In fact, we lost and lost and lost again. Much of the gay left was deeply suspicious of this conservative-sounding reform; two thirds of the country were opposed; the religious right saw in the issue a unique opportunity for political leverage—and over time, they put state constitutional amendments against marriage equality on the ballot in countless states, and won every time. Our allies deserted us...Those were dark, dark days.
I recall all this now simply to rebut the entire line of being “on the right side of history.” History does not have such straight lines...
Still, we thought of the pushback against the Charleston families when we read that passage. That pushback is being disguised in various ways, as is our wont up north in our journalistic and academic circles.
For the most part, we’re framing our pushback as a pushback against “society,” or more often as a pushback against “the media.” We’re hiding behind these safe targets as we secretly ridicule southern blacks for their quick, easy turn to the Bible.
In some of her phrasing, we thought Attiah made this, our actual target, more clear than others have done. Again, we’ll suggest what we suggested last week:
In the past week, Northern liberal alleged intellectuals have been pushing back against southern blacks for all their stupid Bible crap and all their love and forgiveness. It seems to us that this isn’t the greatest idea.
Full disclosure—we aren’t religious ourselves. We hold no religious or cosmological views, aside from the cosmological view that we humans have no idea who, what or where we are or what we’re doing there.
South Carolina’s church traditions don’t belong to us—but they do constitute an important part of American and world history. On balance, we think they’re being denigrated in ways which aren’t especially helpful or smart, as is our wont up here.
We northern alleged intellectuals! Last Friday, Lizette Alvarez profiled two of Charleston’s murder victims. Early on, she let a bit of the glory out.
Good for her, we said:
ALVAREZ (6/26/15): Yet in the face of profound loss, the funerals Thursday were jubilant, the overflow crowds swaying, singing and cheering, doing the syncopated “Lowcountry clap.” Speakers recalled both women as pillars of their families and their church.Alvarez cited the families’ “grace” even before Obama did! She also referred to “the syncopated ‘Lowcountry clap’ ” which animated those funerals.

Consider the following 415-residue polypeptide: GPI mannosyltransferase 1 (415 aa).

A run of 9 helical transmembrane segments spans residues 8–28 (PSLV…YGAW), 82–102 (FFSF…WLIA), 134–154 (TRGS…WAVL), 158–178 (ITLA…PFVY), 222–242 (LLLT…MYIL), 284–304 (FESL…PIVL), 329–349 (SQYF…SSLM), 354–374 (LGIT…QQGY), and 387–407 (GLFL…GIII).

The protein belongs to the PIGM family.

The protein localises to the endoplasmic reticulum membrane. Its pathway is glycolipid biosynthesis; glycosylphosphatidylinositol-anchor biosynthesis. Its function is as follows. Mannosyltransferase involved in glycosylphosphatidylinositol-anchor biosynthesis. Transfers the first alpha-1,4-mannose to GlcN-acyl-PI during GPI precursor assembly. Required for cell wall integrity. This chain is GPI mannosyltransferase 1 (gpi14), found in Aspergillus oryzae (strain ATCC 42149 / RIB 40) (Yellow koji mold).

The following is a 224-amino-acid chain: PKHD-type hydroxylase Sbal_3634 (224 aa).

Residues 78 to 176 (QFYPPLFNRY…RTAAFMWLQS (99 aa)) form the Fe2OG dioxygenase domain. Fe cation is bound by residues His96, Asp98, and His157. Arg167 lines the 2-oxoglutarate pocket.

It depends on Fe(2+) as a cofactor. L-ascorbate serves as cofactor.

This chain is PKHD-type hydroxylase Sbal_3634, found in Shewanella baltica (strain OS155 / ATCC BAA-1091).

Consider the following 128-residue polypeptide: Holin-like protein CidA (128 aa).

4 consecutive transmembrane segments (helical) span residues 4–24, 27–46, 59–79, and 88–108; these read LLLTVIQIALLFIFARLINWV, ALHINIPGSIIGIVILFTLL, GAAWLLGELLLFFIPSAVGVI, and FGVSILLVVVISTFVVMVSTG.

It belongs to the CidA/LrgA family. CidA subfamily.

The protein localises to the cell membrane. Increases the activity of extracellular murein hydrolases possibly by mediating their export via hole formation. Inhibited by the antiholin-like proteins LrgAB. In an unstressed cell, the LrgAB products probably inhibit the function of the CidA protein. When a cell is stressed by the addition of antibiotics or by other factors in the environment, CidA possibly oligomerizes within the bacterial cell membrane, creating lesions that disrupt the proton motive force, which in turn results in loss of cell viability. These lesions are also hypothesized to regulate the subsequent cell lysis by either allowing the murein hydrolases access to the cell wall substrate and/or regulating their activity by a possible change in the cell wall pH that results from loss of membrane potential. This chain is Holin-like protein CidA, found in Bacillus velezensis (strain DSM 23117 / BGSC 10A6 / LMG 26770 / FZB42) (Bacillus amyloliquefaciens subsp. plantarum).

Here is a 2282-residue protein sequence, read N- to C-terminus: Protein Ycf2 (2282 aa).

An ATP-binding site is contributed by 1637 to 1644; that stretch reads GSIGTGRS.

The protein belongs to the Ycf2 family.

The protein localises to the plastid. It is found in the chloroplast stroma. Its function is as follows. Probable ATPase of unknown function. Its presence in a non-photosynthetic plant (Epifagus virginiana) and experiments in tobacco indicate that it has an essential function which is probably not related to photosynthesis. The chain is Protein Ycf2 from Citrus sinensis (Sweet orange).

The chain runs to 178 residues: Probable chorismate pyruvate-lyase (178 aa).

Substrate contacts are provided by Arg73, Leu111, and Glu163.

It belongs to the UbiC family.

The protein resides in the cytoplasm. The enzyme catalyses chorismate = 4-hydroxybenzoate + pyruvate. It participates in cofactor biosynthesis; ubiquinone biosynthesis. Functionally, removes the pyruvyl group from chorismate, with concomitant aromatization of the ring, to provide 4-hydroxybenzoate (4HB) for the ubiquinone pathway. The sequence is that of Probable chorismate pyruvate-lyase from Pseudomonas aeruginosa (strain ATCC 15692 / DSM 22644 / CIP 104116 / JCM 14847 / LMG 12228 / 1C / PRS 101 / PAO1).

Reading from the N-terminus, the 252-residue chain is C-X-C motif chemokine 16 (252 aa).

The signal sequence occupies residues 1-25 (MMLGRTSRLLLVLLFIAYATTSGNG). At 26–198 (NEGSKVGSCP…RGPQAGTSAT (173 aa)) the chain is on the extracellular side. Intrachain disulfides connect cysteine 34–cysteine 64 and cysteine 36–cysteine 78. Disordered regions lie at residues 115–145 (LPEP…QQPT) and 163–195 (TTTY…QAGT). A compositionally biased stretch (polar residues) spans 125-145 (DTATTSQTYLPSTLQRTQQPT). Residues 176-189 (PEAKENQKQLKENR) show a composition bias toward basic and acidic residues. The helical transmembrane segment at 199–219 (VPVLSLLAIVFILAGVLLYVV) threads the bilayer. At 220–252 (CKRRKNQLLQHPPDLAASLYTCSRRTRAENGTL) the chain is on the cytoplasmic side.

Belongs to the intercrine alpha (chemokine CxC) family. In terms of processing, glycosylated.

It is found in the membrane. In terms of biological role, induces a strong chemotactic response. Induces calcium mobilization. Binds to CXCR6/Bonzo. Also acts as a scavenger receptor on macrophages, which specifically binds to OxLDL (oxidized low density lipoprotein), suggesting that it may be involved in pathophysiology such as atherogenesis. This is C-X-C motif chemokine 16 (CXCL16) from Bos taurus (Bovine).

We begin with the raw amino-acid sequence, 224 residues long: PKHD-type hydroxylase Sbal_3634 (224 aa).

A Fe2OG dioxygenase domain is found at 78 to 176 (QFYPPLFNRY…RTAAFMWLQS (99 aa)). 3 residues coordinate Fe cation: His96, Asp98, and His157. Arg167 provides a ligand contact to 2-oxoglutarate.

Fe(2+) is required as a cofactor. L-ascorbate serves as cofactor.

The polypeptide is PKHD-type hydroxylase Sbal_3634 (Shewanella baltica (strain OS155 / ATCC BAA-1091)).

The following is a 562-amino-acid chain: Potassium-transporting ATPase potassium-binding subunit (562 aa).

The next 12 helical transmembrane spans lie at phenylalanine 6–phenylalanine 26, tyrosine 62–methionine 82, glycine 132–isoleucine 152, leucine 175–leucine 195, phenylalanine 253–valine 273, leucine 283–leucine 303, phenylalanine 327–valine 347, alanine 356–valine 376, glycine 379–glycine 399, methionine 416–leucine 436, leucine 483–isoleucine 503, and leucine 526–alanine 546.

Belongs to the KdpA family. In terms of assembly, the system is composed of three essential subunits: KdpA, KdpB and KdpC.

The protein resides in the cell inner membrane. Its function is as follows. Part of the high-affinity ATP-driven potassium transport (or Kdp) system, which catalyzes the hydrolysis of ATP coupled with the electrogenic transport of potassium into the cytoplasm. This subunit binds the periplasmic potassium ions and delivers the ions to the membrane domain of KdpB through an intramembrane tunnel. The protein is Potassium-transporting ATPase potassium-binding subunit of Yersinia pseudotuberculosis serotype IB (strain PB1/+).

The victims’ family members have drawn national attention for the grace they have shown, offering blessings, love, and even forgiveness to the man accused in the killings—an example they say was set by the people who were suddenly ripped from their lives.
One by one, Ms. Lance’s five grandchildren stood in front of the congregation at Royal Missionary Baptist Church, where her body lay before the altar in a shimmering silver gown, and praised her spirit of generosity, which they hoped would be embraced by all. One of her granddaughters said the family wished her legacy to stretch beyond the bullets and bloodshed at Emanuel.
South Carolina is culturally unique in various ways; this is especially true of coastal South Carolina. In principle, large continental nations can gain from the cultures which may emerge in their various corners and crannies.
As far as we know, southern black church traditions didn’t come, in the main, from coastal Carolina. That said, we were happy to see Alvarez make that lovely reference to that “Lowcountry clap.”
Is it possible that we all-knowing northerners have more to gain from southern black culture than this one rhythmic infusion? Is it possible that our professors and journalists might gain from an examination of their own basic instincts this time?
Tomorrow: The aggressive refusal to hate
Commence the sarcasm.ReplyDelete
"In some ways, it seems to us that Attiah expressed the pushback most directly. It also seems to us that some of what follows doesn’t exactly make sense.Delete
We tend to be like that up north:"
Attiah is a black woman from from Dallas, Texas. She has working experience and two degrees in actual real journalistic practice.
In our view she shares nothing in common with Bob Somerby
that would warrant his us of the pronoun "we."
We Texans prefer to let lonely, miserable, mid-century east coast Irish Catholics "otherize" themselves.
That do it for you, @ 11:52?
I doubt Somerby was referring to Attiah's black Texas heritage when he used the word "we" but rather to her urban liberal activism and intellectualism.Delete
I am tired of commenters who think that an analogy is wrong if it isn't entirely congruent with what is being analogized.
White and black liberals are "we" in the struggle for social justice, whether living in Texas or Baltimore. When Somerby chides those on his side for their tactics, his goal is to advance that struggle and his disagreement is about the best way (the most effective way) to make progress.
I agree with Somerby that it is disrespectful of the families of those murdered to scorn their forgiveness, whether arising from religious or personal reasons.
There are jokes about funerals where the dead man's mistress cries louder than than the wife. It is considered tacky to out-grieve the family of the deceased. I think it is also wrong to be angrier than the family of the deceased -- that is perhaps why some liberals are pushing back (as Somerby calls it). Their thunder, their opportunity to express their outrage have been undercut by the family's willingness to let it go to preserve the spirit of the departed.
I see this as a matter of decency and I don't think Attiah and others are showing respect when they want to use tragic deaths to further their own cause -- even when that cause is just. They need to stand back and shut up until some time has gone by. There will still be injustice to fight if they wait a bit.
"When Somerby chides those on his side for their tactics...."Delete